Posts Tagged ‘dinosaurs’

Is the medium a monster?

Is the medium a monster?

By EcoEvo@TCD | Perspectives

“Dinosaurs have become boring. They’re a cliché. They’re overexposed” – Stephen Jay Gould Dinosaurs have always been inextricably linked to popular culture. Despite going extinct 65 million years ago at the end of the Cretaceous period they pervade our society. Dinosaur exhibits are the main attractions of natural history museums and outside of this setting, they can be found in films, documentaries, books, toy shops etc. A new discovery of one of these animals frequently adorns our newspapers. Even the word dinosaur has entered our everyday language as a metaphor to describe something as hopelessly outdated. Because of this pervasiveness there [&hellip

When Worlds Collide – Science Vs Hollywood

When Worlds Collide – Science Vs Hollywood

By EcoEvo@TCD | Perspectives

Film directors often call on scientific experts to lend some legitimacy to their production. A recent, notable example was that of the theoretical physicist Kip Thorne advising Christopher Nolan on the realism of the physics in Interstellar. I think directors ask for the counsel of scientists in cases where they seek to make a film with at least one foot in reality rather than an outright fantasy.  In Jurassic Park, a more biologically relevant movie, director Stephen Spielberg had noted-palaeontologist Jack Horner instruct the production team of the latest findings in dinosaur biology. The book and film [&hellip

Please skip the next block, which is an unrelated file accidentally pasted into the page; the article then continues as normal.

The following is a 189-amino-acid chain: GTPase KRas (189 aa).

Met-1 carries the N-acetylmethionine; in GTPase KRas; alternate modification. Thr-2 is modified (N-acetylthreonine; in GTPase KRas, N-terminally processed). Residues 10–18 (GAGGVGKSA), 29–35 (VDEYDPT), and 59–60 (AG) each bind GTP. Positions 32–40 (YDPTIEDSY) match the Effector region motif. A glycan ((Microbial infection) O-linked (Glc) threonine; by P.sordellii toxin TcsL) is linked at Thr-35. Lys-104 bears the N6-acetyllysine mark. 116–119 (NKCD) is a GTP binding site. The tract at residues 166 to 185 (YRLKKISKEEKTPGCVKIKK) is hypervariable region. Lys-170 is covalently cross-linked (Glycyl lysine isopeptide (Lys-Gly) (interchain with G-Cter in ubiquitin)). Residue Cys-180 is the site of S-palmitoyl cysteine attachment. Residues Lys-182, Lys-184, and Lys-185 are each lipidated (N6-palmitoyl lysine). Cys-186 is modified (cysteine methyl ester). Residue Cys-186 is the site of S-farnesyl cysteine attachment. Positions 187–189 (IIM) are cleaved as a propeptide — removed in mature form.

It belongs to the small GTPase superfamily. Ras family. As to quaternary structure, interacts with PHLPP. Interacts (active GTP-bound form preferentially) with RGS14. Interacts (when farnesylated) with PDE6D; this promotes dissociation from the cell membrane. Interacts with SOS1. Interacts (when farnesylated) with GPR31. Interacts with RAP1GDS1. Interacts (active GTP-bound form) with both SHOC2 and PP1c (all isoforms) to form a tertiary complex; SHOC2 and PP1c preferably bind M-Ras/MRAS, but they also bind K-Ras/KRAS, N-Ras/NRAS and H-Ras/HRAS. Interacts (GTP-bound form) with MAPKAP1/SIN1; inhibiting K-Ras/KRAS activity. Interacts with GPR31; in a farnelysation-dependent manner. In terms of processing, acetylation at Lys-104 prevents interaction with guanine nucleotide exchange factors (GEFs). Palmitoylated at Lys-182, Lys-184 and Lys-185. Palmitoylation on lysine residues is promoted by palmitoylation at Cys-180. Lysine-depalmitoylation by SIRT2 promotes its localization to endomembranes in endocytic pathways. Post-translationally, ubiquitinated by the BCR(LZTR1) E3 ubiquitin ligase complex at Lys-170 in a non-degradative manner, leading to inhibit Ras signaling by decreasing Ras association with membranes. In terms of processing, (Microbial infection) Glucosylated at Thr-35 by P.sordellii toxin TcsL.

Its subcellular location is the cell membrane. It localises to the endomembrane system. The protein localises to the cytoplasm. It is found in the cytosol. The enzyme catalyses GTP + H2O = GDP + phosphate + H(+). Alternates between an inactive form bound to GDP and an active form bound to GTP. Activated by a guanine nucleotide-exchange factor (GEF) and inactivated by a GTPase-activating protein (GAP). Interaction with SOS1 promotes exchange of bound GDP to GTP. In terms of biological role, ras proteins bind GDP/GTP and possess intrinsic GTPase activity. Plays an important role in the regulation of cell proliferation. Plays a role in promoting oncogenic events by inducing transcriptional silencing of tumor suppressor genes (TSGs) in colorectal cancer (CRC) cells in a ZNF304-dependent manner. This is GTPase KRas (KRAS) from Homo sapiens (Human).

The Biology of Godzilla

The Biology of Godzilla

By EcoEvo@TCD | Perspectives

Warning: minor spoilers ahead!   He’s back! Originally a metaphor for the horrors of the bombing of Hiroshima and Nagasaki in a heavily censored post-war Japan, Godzilla become a cultural icon whose name is known across the world. His latest incarnation is in Gareth Edward’s film which I saw on its opening weekend. And as a biologist I can’t help but watch with an eye towards the plausibility of the gigantic reptile and his opponents. I was pleasantly surprised to find that, like Edward’s previous film Monsters, care had been taken to ensure that the titular creature [&hellip

Seminar series highlights: John Hutchinson

Seminar series highlights: John Hutchinson

By EcoEvo@TCD | Perspectives, Seminars